I needed to get some very basic knowledge of economics principles, so I looked for introductory economics textbooks (in Czech). The classic Samuelson’s and Nordhaus’s book Economics was the most expensive one and its Czech edition was dated 1991. I wasn’t willing to pay such a big amount of money for an about 15 years old edition, so I tried other options: Robert Holman’s book Ekonomie and Jiří Blažek’s book Základy ekonomie 1.
It was interesting to compare the two books. Blažek’s book is short and it is a pure textbook. Holman’s book is quite thick (there are two versions of it, I’m talking about the thicker one) and is very much based on examples which are often very recent (the book has been regularly updating) and related to current Czech economy. So it allows one to understand things well. It’s useful not only as a textbook, but also for general information and understanding things you can listen on news or read in newspapers.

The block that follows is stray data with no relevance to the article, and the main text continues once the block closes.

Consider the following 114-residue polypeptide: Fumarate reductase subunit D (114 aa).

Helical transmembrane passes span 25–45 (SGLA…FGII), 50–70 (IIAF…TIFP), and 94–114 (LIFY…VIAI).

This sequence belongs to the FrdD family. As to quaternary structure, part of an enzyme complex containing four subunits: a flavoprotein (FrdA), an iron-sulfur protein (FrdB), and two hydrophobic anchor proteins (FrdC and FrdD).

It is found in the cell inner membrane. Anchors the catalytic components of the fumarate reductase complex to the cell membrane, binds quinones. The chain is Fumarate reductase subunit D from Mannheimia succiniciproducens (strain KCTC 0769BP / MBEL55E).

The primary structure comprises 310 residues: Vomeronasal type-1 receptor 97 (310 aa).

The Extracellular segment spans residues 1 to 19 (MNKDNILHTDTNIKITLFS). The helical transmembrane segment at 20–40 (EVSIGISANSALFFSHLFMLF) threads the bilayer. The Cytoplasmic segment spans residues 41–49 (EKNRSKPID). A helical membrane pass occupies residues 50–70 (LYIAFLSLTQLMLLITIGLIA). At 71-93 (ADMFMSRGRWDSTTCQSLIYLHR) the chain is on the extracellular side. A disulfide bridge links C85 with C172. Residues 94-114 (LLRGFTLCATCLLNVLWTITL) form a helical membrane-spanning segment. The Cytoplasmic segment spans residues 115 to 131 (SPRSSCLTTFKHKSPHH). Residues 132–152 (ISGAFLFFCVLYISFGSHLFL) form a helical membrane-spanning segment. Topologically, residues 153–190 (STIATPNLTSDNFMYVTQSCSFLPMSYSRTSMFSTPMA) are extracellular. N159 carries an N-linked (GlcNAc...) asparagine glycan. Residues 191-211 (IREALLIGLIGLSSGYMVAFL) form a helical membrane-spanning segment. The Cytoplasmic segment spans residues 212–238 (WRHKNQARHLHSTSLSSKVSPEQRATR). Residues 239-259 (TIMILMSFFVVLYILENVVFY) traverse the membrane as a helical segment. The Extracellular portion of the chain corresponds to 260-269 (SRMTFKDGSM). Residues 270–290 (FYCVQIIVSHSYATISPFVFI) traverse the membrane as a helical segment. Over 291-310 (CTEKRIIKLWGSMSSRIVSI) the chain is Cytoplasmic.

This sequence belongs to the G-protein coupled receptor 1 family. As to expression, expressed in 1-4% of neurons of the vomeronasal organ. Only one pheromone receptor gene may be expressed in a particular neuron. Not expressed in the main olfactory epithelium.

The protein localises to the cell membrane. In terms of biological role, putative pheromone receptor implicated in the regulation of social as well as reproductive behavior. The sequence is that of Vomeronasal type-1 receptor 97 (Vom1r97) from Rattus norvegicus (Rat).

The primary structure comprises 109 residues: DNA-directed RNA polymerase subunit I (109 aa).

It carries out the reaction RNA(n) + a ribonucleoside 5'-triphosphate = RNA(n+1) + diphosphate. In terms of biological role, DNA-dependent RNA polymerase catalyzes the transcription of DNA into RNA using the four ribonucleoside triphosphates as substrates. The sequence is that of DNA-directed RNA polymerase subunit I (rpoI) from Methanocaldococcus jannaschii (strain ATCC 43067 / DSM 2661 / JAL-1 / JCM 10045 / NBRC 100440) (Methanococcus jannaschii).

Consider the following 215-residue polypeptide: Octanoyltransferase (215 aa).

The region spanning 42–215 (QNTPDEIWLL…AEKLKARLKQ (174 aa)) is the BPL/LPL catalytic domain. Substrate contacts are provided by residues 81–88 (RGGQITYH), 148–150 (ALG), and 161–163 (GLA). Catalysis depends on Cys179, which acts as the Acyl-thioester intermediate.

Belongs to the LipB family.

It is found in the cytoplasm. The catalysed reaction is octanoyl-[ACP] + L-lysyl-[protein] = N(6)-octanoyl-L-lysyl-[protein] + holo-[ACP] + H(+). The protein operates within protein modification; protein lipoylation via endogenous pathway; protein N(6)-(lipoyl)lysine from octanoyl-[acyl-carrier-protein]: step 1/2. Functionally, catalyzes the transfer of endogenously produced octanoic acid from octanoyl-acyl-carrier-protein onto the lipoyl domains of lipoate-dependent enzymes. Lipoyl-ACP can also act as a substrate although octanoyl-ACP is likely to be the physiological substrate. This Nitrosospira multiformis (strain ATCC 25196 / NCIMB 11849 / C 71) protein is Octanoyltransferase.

But there are things I don’t like about the Holman’s book. Despite it’s much larger (and much more expensive) than the Blažek’s textbook, it doesn’t mention some of the things explained there. Blažek’s book mentions more terms and more names, which is important when you want to get more information from Internet. So the Holman’s book is in some sense incomplete. But what is worse, it feels biased. When reading it, you can understand why Václav Klaus has made Holman a member of Czech National Bank Council. On the contrary, when reading Blažek’s book you get no idea which economic theories the author prefers. Nothing against one’s economic opinions (whether you agree with them or not), but when reading a biased book, you simply don’t believe it. Perhaps it’s not bad to doubt about much of the text, but I think a textbook author should just present the subject and unbiased facts and let the readers to think about their implications without prejudice. Too bad, I like the Holman’s book otherwise.